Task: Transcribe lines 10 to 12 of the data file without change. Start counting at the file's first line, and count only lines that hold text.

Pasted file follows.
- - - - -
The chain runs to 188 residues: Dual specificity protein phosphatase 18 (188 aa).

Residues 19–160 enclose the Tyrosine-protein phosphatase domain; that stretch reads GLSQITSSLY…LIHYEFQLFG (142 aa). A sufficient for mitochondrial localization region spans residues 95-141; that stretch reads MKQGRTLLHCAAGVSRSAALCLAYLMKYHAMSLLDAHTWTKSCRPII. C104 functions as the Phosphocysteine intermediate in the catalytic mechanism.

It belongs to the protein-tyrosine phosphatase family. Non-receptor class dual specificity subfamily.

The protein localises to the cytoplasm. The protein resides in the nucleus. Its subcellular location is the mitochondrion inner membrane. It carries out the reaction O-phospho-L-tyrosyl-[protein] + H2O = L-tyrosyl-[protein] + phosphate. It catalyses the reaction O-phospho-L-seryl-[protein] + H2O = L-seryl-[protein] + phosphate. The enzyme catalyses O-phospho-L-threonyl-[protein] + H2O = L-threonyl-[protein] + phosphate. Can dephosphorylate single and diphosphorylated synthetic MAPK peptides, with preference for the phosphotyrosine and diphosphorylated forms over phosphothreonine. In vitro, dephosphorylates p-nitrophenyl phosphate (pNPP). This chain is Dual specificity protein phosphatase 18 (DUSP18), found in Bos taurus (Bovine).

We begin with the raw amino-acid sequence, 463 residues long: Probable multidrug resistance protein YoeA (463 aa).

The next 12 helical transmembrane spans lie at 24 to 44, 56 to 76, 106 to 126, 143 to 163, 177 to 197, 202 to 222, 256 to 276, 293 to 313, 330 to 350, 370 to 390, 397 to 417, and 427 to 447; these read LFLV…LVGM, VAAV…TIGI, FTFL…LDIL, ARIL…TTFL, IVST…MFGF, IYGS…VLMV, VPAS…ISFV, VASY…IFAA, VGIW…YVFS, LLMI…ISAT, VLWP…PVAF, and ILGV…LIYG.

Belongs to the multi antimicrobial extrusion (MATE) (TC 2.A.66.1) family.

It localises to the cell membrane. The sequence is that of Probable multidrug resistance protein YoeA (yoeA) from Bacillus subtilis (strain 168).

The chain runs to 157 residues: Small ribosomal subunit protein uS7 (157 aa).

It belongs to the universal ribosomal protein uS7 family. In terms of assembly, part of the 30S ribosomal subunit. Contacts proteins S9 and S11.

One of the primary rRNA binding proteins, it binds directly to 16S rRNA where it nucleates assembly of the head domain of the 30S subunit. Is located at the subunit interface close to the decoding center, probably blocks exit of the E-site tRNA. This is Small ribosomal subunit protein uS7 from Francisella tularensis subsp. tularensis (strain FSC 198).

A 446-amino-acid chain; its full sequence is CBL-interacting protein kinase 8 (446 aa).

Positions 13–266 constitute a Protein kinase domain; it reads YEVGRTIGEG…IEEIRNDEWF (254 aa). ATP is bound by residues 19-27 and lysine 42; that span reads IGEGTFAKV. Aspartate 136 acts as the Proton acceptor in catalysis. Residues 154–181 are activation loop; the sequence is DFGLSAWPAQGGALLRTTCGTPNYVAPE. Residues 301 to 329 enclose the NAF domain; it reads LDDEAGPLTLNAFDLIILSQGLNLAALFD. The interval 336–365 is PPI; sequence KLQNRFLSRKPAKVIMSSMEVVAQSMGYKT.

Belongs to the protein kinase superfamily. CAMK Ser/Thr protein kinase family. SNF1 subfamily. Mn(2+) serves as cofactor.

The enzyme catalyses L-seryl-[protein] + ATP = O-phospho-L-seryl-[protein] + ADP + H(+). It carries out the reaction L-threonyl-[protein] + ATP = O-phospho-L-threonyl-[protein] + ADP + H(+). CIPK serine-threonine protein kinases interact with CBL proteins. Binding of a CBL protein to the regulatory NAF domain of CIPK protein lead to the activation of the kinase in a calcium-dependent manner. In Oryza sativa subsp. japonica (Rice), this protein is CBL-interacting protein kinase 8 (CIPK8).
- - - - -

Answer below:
It belongs to the universal ribosomal protein uS7 family. In terms of assembly, part of the 30S ribosomal subunit. Contacts proteins S9 and S11.

One of the primary rRNA binding proteins, it binds directly to 16S rRNA where it nucleates assembly of the head domain of the 30S subunit. Is located at the subunit interface close to the decoding center, probably blocks exit of the E-site tRNA. This is Small ribosomal subunit protein uS7 from Francisella tularensis subsp. tularensis (strain FSC 198).

A 446-amino-acid chain; its full sequence is CBL-interacting protein kinase 8 (446 aa).